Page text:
The children at FSCE in Mercato told us their stories, often with shame, through tears and embarrassment, always with pain. A thread connected them all, yes poverty, was a major issue, so too poor education however, the stream that united the group of wonderful 11 to 18 year olds, was a breakdown in human relationships, of one kind or another.

Once outside the family, and society, young girls desperate to survive have little choice but to work as CSW. For those recruiting and selling girls It is a business, for the children on the streets it a torture. “Almost all respondents do not like prostitution (99%). Almost all the girls are involved in prostitution not because they like what they are doing but due to other factors, to support themselves or their families.” (CPAA) “Child prostitution [is] a big business involving a whole series of actors from abductors at bus stations, to blue taxis and bar/hotel owners who tend to see children as the spices of their trade. The business actors, oblivious to pervasive taboos, have long abandoned recruiting adult prostitutes.” (CPAA)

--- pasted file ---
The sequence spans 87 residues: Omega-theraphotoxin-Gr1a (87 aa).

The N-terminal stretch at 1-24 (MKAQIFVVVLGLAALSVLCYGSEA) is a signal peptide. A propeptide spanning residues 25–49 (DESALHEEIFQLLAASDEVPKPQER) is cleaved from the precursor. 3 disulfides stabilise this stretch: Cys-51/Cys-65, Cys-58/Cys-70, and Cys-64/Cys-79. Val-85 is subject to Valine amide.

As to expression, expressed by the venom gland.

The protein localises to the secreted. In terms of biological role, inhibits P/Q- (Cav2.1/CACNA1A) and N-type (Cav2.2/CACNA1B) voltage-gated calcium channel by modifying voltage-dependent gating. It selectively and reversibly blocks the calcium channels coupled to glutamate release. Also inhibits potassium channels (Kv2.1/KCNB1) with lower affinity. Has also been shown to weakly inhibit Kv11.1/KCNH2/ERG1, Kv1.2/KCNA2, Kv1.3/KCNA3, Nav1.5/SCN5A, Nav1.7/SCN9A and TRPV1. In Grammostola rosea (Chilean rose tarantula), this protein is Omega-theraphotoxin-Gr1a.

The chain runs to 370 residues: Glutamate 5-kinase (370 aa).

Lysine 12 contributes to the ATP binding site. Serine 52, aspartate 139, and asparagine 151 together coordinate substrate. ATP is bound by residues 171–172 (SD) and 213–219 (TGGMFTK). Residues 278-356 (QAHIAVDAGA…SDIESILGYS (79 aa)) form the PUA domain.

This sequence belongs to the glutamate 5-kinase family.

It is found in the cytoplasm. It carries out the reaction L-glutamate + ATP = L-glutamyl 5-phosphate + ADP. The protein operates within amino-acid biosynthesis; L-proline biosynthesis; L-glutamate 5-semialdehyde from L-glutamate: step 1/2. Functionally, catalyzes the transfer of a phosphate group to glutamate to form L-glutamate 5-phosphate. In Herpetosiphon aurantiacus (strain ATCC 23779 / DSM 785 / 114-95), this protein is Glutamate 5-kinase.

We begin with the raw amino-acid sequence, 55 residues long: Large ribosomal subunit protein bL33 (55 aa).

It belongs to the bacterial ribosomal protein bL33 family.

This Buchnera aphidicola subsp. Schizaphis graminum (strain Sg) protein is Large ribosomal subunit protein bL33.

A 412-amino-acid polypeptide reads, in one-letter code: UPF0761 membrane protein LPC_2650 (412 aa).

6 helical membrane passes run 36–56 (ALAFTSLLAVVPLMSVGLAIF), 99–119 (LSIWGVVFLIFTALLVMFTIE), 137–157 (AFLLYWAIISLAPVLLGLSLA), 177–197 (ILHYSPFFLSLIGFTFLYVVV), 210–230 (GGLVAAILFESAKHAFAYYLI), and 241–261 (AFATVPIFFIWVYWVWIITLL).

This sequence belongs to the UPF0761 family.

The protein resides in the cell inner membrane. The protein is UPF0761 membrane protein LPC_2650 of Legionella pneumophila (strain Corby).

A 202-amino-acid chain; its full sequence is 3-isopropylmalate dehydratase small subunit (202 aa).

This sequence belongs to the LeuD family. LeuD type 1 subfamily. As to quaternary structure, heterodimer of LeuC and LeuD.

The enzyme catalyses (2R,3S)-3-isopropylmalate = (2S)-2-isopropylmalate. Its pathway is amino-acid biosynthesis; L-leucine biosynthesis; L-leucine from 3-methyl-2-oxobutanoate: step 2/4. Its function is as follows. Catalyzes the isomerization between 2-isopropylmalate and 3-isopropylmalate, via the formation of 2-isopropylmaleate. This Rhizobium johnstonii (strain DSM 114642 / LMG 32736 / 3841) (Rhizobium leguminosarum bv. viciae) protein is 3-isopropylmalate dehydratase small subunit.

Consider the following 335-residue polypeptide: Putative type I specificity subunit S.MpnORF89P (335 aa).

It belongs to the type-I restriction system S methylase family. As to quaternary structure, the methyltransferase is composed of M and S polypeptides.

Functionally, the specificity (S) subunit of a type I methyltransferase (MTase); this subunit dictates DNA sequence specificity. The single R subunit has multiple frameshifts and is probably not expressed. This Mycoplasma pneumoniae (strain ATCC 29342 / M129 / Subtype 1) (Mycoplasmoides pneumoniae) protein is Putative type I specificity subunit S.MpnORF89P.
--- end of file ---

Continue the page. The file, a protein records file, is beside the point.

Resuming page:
Trafficking lives

Child prostitution and trafficking of children are inextricably linked. They are of course both illegal. All international conventions, from The Convention on the Rights of the Child (UNCRC) to International Labor Organisation (IL0), as one would expect, outlaw them. So too do Ethiopia’s Federal laws, “The 1993 Labor Proclamation forbids employment of young persons under the age of 14 years.